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"Wrong": Trump calls out Fauci over coronavirus cases surge

President Trump called out Anthony Fauci Saturday in a comment retweeting a video of the NIAID director explaining why there are surging coronavirus cases in the U.S.

Driving the news: In the video of Friday's testimony, Fauci explained that while European countries shut 95% of their economies, the U.S. "functionally shut down only a bout 50%." Trump responded, "Wrong! We have more cases because we have tested far more than any other country, 60,000,000.


"If we tested less, there would be less cases. How did Italy, France & Spain do? Now Europe sadly has flare ups. Most of our governors worked hard & smart. We will come back STRONG!"
Trump's comment on Twitter

Reality check: The recent rise in COVID-19 cases was not just down to increased testing because the number of new infections has risen faster than the number of completed tests, Axios' Orion Rummler notes.

The big picture: During his testimony, Fauci explained that the increase could be attributed to several factors, "one of which was that in the attempt to reopen, that in some situations, states did not abide strictly by the guidelines that the task force and the White House had put out."

  • "In other states that did abide by the guidlines, "the people that were in the state actually were congregating in crowds and not wearing masks," Fauci added.

Of note: Fauci has been at odds with Trump and members of his administration in recent weeks over the handling of the pandemic.

  • Trump questioned at a briefing on Tuesday why Fauci has a much higher approval rating than him, noting the NIAID director is "working for this administration."

Go deeper: Coronavirus testing still can't keep up with demand

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Why the startup world needs to ditch "unicorns" for "dragons"

When Aileen Lee originally coined the term "unicorn" in late 2013, she was describing the 39 "U.S.-based software companies started since 2003 and valued at over $1 billion by public or private market investors."

Flashback: It got redefined in early 2015 by yours truly and Erin Griffith, in a cover story for Fortune, as any privately-held startup valued at $1 billion or more. At the time, we counted 80 of them.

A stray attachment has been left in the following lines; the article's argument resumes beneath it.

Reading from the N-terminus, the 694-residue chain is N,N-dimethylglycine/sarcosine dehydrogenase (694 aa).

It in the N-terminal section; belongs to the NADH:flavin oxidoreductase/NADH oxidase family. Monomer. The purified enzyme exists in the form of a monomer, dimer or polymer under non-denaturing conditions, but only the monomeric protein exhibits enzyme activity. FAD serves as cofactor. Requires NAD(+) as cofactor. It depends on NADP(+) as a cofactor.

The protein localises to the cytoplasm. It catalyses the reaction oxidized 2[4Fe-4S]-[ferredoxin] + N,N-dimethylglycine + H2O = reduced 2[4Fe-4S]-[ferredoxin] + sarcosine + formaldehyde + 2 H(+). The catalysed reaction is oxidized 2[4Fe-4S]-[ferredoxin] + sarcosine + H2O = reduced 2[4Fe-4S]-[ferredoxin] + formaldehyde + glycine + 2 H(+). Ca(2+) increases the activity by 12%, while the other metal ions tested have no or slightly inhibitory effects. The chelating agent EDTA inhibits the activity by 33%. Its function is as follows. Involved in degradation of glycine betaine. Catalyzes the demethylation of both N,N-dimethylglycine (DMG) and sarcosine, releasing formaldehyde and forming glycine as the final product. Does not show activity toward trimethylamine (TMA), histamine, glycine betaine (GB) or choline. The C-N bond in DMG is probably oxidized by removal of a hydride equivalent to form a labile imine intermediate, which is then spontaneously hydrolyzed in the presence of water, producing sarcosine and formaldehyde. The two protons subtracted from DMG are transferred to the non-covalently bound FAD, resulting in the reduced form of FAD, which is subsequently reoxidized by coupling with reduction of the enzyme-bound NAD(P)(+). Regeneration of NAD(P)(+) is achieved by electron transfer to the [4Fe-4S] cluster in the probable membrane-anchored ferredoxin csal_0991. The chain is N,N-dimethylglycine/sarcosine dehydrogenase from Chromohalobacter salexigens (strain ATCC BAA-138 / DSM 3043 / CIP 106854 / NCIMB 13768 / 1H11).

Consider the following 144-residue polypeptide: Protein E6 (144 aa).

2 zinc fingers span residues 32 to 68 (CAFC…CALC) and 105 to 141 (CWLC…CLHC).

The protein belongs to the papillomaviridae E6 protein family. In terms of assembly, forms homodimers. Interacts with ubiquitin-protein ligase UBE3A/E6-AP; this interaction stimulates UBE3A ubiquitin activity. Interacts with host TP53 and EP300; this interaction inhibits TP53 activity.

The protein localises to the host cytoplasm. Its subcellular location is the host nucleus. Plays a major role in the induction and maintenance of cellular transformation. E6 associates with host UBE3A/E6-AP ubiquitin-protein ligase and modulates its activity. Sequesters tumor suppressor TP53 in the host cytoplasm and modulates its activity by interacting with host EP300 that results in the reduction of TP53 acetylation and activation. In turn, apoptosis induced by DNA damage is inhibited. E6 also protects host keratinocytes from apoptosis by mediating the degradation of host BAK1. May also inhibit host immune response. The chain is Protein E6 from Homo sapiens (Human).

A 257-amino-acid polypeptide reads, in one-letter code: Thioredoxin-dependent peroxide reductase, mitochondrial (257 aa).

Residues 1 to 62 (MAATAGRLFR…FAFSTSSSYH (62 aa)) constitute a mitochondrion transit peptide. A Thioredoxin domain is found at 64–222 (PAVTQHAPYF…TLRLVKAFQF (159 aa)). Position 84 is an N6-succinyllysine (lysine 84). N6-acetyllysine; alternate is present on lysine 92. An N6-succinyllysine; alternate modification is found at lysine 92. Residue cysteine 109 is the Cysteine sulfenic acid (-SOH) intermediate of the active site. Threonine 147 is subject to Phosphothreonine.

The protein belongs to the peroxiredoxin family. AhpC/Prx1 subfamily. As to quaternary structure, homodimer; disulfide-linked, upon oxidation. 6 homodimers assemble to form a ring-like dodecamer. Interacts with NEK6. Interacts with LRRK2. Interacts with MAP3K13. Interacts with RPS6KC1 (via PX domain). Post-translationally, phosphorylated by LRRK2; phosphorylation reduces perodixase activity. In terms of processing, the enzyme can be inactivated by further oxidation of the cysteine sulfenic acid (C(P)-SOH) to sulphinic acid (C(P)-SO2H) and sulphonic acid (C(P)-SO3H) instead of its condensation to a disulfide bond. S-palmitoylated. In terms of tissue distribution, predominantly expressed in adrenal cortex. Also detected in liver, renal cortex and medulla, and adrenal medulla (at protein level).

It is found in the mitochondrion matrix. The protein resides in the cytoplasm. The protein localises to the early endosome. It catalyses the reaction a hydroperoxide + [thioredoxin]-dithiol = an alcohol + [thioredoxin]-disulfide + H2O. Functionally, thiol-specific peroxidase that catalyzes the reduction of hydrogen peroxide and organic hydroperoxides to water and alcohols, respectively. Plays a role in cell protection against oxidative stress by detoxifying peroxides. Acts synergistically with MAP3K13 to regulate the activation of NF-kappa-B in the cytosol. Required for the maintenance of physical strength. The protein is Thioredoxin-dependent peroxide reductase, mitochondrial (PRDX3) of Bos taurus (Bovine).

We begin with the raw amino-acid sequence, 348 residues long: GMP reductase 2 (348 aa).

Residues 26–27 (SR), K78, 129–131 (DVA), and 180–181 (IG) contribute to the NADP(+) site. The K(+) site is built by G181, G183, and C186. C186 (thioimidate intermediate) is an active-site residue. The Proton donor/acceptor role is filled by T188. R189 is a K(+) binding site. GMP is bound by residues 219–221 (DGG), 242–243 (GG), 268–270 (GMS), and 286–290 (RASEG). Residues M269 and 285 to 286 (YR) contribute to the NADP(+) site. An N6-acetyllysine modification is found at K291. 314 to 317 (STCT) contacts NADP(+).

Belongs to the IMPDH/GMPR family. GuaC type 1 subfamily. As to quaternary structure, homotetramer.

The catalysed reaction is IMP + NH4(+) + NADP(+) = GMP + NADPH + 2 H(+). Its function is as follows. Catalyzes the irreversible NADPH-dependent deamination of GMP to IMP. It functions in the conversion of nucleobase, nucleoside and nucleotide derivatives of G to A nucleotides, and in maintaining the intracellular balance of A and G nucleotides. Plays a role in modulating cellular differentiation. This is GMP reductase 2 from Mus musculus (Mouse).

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Scoop: Facebook's new moves to lower News Feed's political volume

Facebook plans to announce that it will de-emphasize political posts and current events content in the News Feed based on negative user feedback, Axios has learned. It also plans to expand tests to limit the amount of political content that people see in their News Feeds to more countries outside of the U.S.

Why it matters: The changes could reduce traffic to some news publishers, particularly companies that post a lot of political content.

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Scoop: Amazon quietly getting into live audio business

Amazon is investing heavily in a new live audio feature that's similar to other live audio offerings like Clubhouse, Twitter Spaces and Spotify's new live audio platform, sources tell Axios.

Why it matters: As with Amazon's efforts in podcasting and music subscriptions, the company sees live audio as a way to bolster the types of content it can offer through its voice assistant, Alexa, and its smart speaker products.

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Hurricane Ida exposes America's precarious energy infrastructure

The powerful hurricane that plunged New Orleans into darkness for what could be weeks is the latest sign that U.S. power systems are not ready for a warmer, more volatile world.

The big picture: “Our current infrastructure is not adequate when it comes to these kinds of weather extremes,” Joshua Rhodes, a University of Texas energy expert, tells Axios.

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"We must go further": 70% of adults in European Union are fully vaccinated

About 70% of adults in the European Union are fully vaccinated against COVID-19, Ursula von der Leyen, the president of the European Commission, said Tuesday.

Why it matters: The milestone makes the E.U. one of the world's leaders in inoculations, after an initially lagging vaccine campaign, the New York Times notes.

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What Elizabeth Holmes jurors will be asked ahead of fraud trial

Jury selection begins today in USA v. Elizabeth Holmes, with the actual jury trial to get underway on Sept. 8.

Why it matters: Theranos was the biggest fraud in Silicon Valley history, putting both hundreds of millions of dollars and thousands of patients' health at risk.

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